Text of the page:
There is a bill circulating in the House of Representatives, sponsored by Lamar Smith of Texas, that aims to give Congress the power of oversight over government grants for scientific research. Grants from the National Science Foundation are given out to basic research projects based on their scientific merit, as determined by a system of peer review. Lamar Smith’s legislature hopes to “improve” science funding (= reduce government spending) with this proposal:
CERTIFICATION.—Prior to making an award of
any contract or grant funding for a scientific research project, the Director of the National Science Foundation shall publish a statement on the public website of the Foundation that certifies that the research project—
Perhaps the effort is genuine and Smith wants to boost scientific research and output in the U.S. Perhaps it is out of a naive micro-manager tendency that he’s proposing to overtake the peer review process (which is definitely far from perfect), just as he did with the SOPA (“Stop Online Piracy Act”) bill. Or maybe the underlying motivation is more sinister.
Regardless, the point of basic science is that it does not promise to bring about any specific advances or cures for social or medical ailments. Rather, basic science advances society by a more stochastic process – two steps forward, one step back. Many scientific projects either don’t work out at all or the results are negative or un-interpretable; but all information produced through the scientific process is useful. If my experiment produces confusing results, the conclusion shouldn’t be that I wasted the government’s money; on the contrary, that money (and time!) are saved for the next person who wants to test a similar hypothesis – that person doesn’t have to duplicate my failed effort and can design a better (or different) experiment.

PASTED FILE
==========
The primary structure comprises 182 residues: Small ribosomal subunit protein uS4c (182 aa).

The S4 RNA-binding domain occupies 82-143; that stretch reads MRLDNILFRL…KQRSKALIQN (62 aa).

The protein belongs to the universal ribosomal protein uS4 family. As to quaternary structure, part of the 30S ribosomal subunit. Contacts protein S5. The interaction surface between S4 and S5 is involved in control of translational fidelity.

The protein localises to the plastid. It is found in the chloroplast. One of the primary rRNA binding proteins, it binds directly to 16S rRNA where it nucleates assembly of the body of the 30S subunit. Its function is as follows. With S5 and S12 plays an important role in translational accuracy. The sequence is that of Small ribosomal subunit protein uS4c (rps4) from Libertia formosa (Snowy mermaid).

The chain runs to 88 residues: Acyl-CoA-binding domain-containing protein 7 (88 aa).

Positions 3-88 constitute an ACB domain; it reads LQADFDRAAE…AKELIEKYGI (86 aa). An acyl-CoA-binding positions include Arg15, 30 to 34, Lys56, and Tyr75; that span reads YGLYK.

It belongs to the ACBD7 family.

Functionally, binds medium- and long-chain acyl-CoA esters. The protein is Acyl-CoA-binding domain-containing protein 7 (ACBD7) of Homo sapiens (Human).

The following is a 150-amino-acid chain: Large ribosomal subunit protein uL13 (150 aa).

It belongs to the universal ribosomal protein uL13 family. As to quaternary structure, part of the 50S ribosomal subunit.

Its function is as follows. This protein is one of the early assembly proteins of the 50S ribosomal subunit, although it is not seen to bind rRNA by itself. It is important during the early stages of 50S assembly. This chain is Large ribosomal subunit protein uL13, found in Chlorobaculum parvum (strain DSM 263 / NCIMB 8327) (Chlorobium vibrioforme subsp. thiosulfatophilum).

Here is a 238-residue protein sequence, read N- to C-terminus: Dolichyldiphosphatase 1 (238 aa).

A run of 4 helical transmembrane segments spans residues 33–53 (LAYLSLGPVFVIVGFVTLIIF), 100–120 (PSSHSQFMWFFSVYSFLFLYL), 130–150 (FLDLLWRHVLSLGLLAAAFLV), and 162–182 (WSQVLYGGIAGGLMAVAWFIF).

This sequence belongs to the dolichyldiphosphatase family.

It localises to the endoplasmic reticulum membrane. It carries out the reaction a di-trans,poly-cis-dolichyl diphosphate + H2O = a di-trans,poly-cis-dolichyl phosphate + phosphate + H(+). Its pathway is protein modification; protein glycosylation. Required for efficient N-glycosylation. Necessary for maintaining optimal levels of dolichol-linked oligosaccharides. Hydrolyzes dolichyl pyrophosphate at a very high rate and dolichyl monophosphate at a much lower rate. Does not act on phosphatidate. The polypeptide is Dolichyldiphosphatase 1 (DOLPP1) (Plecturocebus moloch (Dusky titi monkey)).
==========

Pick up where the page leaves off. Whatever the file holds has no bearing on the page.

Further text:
The National Science Foundation is distinguished primarily from the National Institutes of Health in that the latter aims to improve human health through science, while the NSF simply aims to fund scientific projects in order to produce knowledge. (By the way, the NSF’s budget is ~$7 billion compared to the NIH’s $32 billion). With the tight budgets, the funding agencies are already forced to choose only the most competitive and promising proposals. The agencies must be accountable, but holding them at gunpoint won’t produce any innovation.